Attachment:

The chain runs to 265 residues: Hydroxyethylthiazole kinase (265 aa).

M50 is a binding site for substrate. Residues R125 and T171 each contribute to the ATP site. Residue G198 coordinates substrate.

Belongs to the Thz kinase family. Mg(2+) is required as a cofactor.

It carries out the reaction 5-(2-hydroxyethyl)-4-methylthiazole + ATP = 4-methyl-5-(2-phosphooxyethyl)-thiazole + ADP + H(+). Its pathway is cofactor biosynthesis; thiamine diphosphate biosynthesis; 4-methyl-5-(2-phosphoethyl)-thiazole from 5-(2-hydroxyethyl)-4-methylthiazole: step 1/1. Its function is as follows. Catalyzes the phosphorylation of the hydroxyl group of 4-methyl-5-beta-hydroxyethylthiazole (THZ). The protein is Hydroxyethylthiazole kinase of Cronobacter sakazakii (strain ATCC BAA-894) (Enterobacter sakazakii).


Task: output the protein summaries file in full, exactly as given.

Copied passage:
The chain runs to 265 residues: Hydroxyethylthiazole kinase (265 aa).

M50 is a binding site for substrate. Residues R125 and T171 each contribute to the ATP site. Residue G198 coordinates substrate.

Belongs to the Thz kinase family. Mg(2+) is required as a cofactor.

It carries out the reaction 5-(2-hydroxyethyl)-4-methylthiazole + ATP = 4-methyl-5-(2-phosphooxyethyl)-thiazole + ADP + H(+). Its pathway is cofactor biosynthesis; thiamine diphosphate biosynthesis; 4-methyl-5-(2-phosphoethyl)-thiazole from 5-(2-hydroxyethyl)-4-methylthiazole: step 1/1. Its function is as follows. Catalyzes the phosphorylation of the hydroxyl group of 4-methyl-5-beta-hydroxyethylthiazole (THZ). The protein is Hydroxyethylthiazole kinase of Cronobacter sakazakii (strain ATCC BAA-894) (Enterobacter sakazakii).